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Skip to 0 minutes and 1 secondThis time I want to tell you history. I usually don't necessarily like to talk history. So for example, if I can explain how the email works without telling you about the postal pigeon then I'm not going to tell you about the postal pigeon. However, I think that in terms of understanding the picture we have about computers, it is very useful to talk about history. So I will divide this history into four stages. The day before yesterday which is the ancient history of computers, yesterday which is something that is just about finishing, today it is something that we are doing, and tomorrow which already kind of started today, OK?

Skip to 0 minutes and 44 secondsSo when it all starts for us about computers, it is in the mid-20th century when they started to build these huge, huge, huge machines. And one event that heavily influences our picture about computers was that, in 1953, there were presidential elections in the United States. And as it always happens, there are various agencies trying to predict who the winner will be. And all the agencies agreed on this occasion that Eisenhower will lose the elections. And just the day before the elections actually started to take place, a small TV studio called CBS, they rented the best computer of the time. It was called UNIVAC.

Skip to 1 minute and 37 secondsNow when they rented this computer, they went, on the day of the elections, to ask those people who already voted who they voted for. They put this data into the computer and around noon, when they had about 7-8% of the votes in, they calculated the odds and UNIVAC said that Eisenhower will win. Now this is a tricky situation. It was a very, very different time than today. At the time, the elected power was greater than the non-elected power of the media. This means, if these guys decided to come up with the news that Eisenhower will win and he loses, they are out of business. They will now be able to appear on TV again. They offended the next president.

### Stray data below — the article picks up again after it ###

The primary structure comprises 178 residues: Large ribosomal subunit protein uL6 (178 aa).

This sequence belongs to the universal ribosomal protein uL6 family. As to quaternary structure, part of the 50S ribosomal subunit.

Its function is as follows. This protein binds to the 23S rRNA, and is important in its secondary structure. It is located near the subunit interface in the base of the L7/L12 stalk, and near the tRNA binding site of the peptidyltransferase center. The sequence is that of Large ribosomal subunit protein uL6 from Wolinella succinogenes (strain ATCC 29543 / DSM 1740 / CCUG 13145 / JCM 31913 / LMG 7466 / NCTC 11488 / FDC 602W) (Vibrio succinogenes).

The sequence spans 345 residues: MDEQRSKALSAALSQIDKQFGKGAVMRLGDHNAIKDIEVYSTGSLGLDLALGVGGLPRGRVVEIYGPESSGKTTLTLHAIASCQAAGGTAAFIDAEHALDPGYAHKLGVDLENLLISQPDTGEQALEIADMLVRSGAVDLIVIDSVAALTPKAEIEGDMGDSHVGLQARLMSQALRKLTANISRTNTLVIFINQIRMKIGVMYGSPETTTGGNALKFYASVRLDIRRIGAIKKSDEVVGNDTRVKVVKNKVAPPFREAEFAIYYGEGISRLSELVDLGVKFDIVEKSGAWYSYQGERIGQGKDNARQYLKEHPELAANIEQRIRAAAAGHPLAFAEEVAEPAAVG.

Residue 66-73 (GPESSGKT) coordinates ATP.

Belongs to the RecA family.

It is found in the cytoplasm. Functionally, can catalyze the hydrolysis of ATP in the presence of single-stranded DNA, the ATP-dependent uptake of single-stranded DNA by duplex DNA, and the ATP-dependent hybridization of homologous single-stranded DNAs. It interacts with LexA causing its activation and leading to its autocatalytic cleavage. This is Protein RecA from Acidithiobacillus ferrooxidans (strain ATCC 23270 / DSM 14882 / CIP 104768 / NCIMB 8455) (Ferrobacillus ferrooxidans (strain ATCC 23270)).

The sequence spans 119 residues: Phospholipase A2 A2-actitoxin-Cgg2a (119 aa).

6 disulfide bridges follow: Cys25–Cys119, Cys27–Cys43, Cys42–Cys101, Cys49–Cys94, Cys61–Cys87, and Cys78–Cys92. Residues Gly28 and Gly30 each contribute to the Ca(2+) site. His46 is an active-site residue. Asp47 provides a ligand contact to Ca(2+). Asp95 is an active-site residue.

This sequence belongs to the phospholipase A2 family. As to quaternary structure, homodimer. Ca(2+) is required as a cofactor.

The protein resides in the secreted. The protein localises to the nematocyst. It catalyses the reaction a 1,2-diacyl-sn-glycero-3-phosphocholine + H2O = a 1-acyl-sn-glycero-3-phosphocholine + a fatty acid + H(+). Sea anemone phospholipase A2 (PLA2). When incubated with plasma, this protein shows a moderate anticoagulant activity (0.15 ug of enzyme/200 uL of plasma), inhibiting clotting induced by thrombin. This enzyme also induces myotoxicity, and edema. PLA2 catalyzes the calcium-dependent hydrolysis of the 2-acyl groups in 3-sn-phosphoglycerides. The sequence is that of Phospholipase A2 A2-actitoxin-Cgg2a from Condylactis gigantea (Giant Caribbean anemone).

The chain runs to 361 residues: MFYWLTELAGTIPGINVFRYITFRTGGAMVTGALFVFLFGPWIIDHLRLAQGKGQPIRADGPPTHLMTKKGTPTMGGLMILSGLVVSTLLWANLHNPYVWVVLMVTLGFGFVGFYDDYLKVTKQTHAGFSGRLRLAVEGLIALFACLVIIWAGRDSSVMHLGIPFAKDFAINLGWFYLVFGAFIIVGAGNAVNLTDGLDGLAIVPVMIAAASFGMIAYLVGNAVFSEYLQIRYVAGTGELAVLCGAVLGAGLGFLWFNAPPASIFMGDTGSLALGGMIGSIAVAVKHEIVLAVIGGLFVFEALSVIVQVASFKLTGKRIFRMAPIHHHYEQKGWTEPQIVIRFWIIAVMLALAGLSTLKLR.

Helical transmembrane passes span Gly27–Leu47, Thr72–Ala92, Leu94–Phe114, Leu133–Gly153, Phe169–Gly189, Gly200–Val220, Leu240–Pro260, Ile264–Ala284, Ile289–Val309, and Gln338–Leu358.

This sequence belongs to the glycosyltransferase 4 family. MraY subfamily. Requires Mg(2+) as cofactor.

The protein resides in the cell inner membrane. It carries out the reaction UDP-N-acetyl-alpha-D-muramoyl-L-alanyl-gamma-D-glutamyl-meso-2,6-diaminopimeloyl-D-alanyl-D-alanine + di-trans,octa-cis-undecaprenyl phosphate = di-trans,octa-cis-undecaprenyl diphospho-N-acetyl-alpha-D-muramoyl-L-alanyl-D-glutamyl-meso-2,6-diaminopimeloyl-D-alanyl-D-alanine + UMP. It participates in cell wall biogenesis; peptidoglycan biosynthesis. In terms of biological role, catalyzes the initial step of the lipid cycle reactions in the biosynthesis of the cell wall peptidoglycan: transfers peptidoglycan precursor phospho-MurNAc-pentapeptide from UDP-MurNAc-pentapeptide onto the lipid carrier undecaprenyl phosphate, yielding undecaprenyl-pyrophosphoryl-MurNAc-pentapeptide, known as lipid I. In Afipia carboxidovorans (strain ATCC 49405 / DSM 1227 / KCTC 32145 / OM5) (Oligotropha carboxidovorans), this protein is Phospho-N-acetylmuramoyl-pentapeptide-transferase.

Skip to 2 minutes and 30 secondsHowever, if they are the only ones who say that Eisenhower will win and he really wins, then they will be the favourites. Everyone else said that he will lose. So they tried to do this in a little bit softer way, but actually to say what UNIVAC came up with. So they did not really say that we think that Eisenhower will win. They said that UNIVAC says that Eisenhower will win. Now what happened is that Eisenhower actually won the elections. Of course, all the other agencies were then devastated because they all said that he would lose.

Skip to 3 minutes and 10 secondsSo they tried to soften this kind of effect and they start to say, yeah, OK, we really said this, but you see it was humanly impossible to predict that Eisenhower will win. It was only this smart computer, only the UNIVAC, was able to tell that Eisenhower will win. And that is where we can find the beginnings of this kind of nimbus of the smart machines. It is also very much in harmony with the-- about how the sociologists talk about history because previously in the Industrial Revolution, they created machines that were replacing the manual work and they called them the strong machines. And obviously, this should have something to do with the knowledge work. Therefore, it would be the smart machines.